Vitiligo (vi-ti-LIE-go) is a disorder that alters the pigmentation of a dog's skin or hair, creating patches that appear to bleached. Although it may look alarming, especially if it progresses to larger areas, vitiglio is not harmful to a dog's health. Certain breeds are more likely to develop this condition due to genetic factors, and humans can also also be affected by vitiglio, but it is not contagious.
What Is Vitiligo?
Vitiligo is a rare skin and hair disorder that affects melanocytes. Just like in people, melanocytes are cells in the skin that are responsible for coloration. If they are altered or damaged, the skin and/or coat will lose its pigment. Vitiligo is not the same thing as hair turning gray or white with age.
Symptoms of Vitiligo in Dogs
The lightening or whitening of the skin, mucosa (gums), and hair is the classic sign of vitiligo. The gums and lips are the most common sites for the first appearance of vitiligo. It can spread inside the mouth and to the muzzle, eyelids, eyelashes, and ears. Vitiligo can also occur on the feet, nails, legs, neck, and other places on the body.
Causes of Vitiligo
No one understands exactly what causes melanocytes to be altered or damaged in the absence of trauma, resulting in vitiligo's characteristic lightened patches.
The most likely causes include:
- Genetics–a hereditary condition in dogs that have a familial history of the disorder
- Autoimmune disease in which a dog's tissues are damaged by its immune system
While any dog, including mixed breeds, can develop vitiligo, certain dog breeds may be at a higher risk of developing it, including:
- Belgian Tervuren
- German shepherd
- Doberman pinschers
- German shorthaired pointers
- Old English sheepdogs
- Miniature dachshunds
- Giant schnauzers
- Beauceron shepherds
- Bernese mountain dogs
Diagnosing Vitiligo in Dogs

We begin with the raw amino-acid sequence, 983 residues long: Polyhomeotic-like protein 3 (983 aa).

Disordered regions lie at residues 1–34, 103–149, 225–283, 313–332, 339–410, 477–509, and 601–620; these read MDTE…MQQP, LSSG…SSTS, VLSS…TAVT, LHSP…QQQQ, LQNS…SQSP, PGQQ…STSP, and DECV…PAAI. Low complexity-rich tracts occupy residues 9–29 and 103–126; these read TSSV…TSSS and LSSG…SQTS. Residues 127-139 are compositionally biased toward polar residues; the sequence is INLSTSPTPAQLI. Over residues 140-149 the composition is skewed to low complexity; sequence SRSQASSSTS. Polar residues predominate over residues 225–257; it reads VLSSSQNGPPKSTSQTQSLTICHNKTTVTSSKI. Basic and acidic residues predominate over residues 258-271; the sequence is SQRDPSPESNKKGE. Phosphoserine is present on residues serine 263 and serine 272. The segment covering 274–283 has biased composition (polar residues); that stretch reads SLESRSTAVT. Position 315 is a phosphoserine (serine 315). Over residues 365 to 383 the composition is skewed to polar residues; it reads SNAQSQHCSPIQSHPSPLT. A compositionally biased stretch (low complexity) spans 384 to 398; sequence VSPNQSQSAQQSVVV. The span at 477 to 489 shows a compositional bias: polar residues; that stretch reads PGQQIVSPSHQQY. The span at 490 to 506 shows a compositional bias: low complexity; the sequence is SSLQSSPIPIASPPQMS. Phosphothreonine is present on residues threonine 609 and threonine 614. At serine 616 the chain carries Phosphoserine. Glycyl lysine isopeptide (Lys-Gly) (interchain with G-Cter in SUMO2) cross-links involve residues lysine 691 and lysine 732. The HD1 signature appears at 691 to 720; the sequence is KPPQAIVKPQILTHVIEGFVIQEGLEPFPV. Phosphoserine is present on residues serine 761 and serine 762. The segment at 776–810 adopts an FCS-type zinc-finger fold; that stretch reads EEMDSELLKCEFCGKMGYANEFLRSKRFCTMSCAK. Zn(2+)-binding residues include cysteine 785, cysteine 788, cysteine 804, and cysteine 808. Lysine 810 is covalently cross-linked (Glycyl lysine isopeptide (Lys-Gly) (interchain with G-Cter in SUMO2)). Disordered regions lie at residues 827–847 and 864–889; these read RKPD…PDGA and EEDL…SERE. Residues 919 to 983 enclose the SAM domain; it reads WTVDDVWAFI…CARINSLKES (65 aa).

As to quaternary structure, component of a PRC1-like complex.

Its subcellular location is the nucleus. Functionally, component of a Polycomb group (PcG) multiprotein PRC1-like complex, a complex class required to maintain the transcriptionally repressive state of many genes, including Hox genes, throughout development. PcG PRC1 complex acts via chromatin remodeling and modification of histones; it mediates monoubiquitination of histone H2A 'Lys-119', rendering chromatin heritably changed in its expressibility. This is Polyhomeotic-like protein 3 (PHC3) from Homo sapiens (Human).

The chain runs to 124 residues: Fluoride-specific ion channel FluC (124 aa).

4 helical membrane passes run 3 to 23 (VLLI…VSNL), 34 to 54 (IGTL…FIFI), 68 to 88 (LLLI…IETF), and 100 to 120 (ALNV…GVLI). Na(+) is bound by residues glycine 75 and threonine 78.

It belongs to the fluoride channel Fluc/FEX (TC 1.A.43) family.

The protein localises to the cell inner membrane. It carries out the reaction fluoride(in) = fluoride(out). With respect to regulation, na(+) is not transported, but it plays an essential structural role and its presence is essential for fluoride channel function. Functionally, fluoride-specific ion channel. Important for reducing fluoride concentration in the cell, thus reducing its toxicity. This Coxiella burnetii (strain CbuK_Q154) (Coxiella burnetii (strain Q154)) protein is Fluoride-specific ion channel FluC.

In order to diagnose a dog with vitiligo, a veterinarian will perform a full physical examination and review the medical history of your dog. Visualization of the depigmentation may be the only thing to aid a veterinarian in a diagnosis, but skin biopsies may be recommended to confirm it or rule out other conditions such as hypothyroidism, kidney, or liver disease.
There is no effective treatment protocol for a dog with vitiligo, but concerned pet owners sometimes try treatments that have been used in people with the same skin disorder.
Topical immunosuppressive medications and ultraviolet phototherapy are two options that can be discussed with your veterinarian, but the results are usually unimpressive.
Since vitiligo is not a painful disorder and it does not interfere with a dog's daily life, most pet owners opt not to pursue treatments, especially since they are costly, lack efficacy, and may even be dangerous to a dog's health.
Occasionally, dogs spontaneously regain some pigmentation in areas affected by vitiligo.
Prognosis for Dogs with Vitiligo
Vitiligo is not painful and does not cause any problems for a dog, so dogs are perfectly able to live a happy life without any negative effects from the pigmentation changes.
How to Prevent Vitiligo
Dogs that have vitiligo should not be bred to decrease the likelihood of it passing on to offspring. Otherwise, since no one knows the exact cause of the condition, there is no real way to prevent it from occurring.